"In 1979, James Baldwin wrote a letter to his literary agent describing his new endeavor: the writing of his final book, Remember This House, recounting the lives and successive assassinations of his friends Medgar Evers, Malcolm X, and Martin Luther King, Jr. Baldwin was not able to complete the book before his death, and the unfinished manuscript was entrusted to director Raoul Peck. Built exclusively around Baldwin's words, Peck's I Am Not Your Negro delves into the complex legacy of three lives (and deaths) that permanently marked the American social and political landscape. Framing the unfinished work as a radical narration about race in America, Peck matches Baldwin's lyrical rhetoric with rich archival footage of the Civil Rights and Black Power movements, and connects these historical struggles for justice and equality to the present-day movements that have taken shape in response to the killings of young African-American men including Trayvon Martin, Tamir Rice, Mike Brown, and Amir Brooks."

Our guests discuss the film, and this particular American moment. In studio:

  • Richard McCullough, meteorologist and president of the Rochester Association of Black Journalists
  • Dr. David Anderson, history re-enactor and community leader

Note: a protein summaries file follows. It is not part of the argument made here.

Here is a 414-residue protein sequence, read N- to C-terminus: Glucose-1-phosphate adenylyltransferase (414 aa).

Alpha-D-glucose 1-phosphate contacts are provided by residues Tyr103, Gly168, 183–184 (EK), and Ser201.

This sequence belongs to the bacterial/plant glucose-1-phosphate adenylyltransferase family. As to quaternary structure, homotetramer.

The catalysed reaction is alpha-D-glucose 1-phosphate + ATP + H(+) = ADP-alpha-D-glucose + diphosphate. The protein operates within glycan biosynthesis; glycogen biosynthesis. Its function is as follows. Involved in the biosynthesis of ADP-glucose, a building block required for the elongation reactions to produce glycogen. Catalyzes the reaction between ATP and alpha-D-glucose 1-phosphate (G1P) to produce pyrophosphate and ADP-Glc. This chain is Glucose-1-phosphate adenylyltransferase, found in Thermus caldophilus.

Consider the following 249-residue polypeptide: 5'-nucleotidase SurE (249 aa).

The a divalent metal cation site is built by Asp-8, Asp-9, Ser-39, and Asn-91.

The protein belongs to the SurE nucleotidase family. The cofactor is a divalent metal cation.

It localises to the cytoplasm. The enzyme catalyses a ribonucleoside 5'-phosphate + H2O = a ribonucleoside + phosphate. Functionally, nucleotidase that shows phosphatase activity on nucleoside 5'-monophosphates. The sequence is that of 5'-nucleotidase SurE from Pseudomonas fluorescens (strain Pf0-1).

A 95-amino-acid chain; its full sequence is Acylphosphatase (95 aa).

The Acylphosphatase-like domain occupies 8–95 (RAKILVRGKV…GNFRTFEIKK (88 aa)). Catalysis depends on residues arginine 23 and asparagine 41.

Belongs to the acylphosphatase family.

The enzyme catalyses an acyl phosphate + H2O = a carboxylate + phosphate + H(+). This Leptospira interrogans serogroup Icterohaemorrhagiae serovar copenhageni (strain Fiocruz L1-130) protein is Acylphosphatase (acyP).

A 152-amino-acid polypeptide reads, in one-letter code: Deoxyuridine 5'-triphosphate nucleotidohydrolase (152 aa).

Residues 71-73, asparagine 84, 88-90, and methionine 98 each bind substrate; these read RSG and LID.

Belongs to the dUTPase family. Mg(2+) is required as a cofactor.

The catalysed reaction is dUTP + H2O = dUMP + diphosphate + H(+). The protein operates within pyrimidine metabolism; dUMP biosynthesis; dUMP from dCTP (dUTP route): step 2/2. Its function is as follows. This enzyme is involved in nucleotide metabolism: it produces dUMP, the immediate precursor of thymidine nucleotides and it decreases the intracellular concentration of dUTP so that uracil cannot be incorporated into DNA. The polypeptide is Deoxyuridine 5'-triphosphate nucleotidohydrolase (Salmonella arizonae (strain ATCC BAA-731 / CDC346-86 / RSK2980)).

• Bri Merkel, artistic director for The Little Theatre

We discuss the realities of friendship, especially when one friend becomes more successful than the rest of the group. It's the focus of the new film, Don't Think Twice, by comedian Mike Birbiglia. The film follows an improv team in New York City called The Commune, and chronicles how the group dynamic changes after one member leaves to be featured in a late night television show.

We talk about what success and failure mean to different people, what it's like to dream...and the realization that sometimes you must give up, and we have a little fun discussing improv comedy. Our guests:

We open the hour with a conversation with Noam Chomsky, the scientist, linguist, philosopher, and social critic. Chomsky will have events later this week at the University of Rochester and The Little Theatre.*

Then we talk to University staff and students about the Chomsky visit. Our guests:

  • Ted Brown, professor of history, medical humanities, and public health and policy at the University of Rochester
  • Jeff Runner, professor and chair of the Department of Linguistics at the University of Rochester
  • Jesse Bernstein, class of 2018

*Please note: The event at The Little Theatre is sold out.

"The Central Park Five" Forum at Little Theatre

Feb 6, 2013

WXXI News and the Little Theatre hosted a forum after a screening of "The Central Park Five". The forum, hosted by Innovation Trail's Matthew Leonard, discussed racial profiling, race issues with police, and justice on race issues. The full forum can be seen below:

Walls are painted all the time – but not often in the manner used to redecorate one wall in the Rochester’s East End cultural district.

Artists created a mural on the back wall of the Little Theatre as part of the ongoing WALL\THERAPY project. The mural is entitled "See the Forest for the Trees."

WALL\THERAPY is designed to be a public community-level intervention using mural art as a vehicle to address a collective need for inspiration. Artists say their work is different from graffiti because they get permission from building owners first.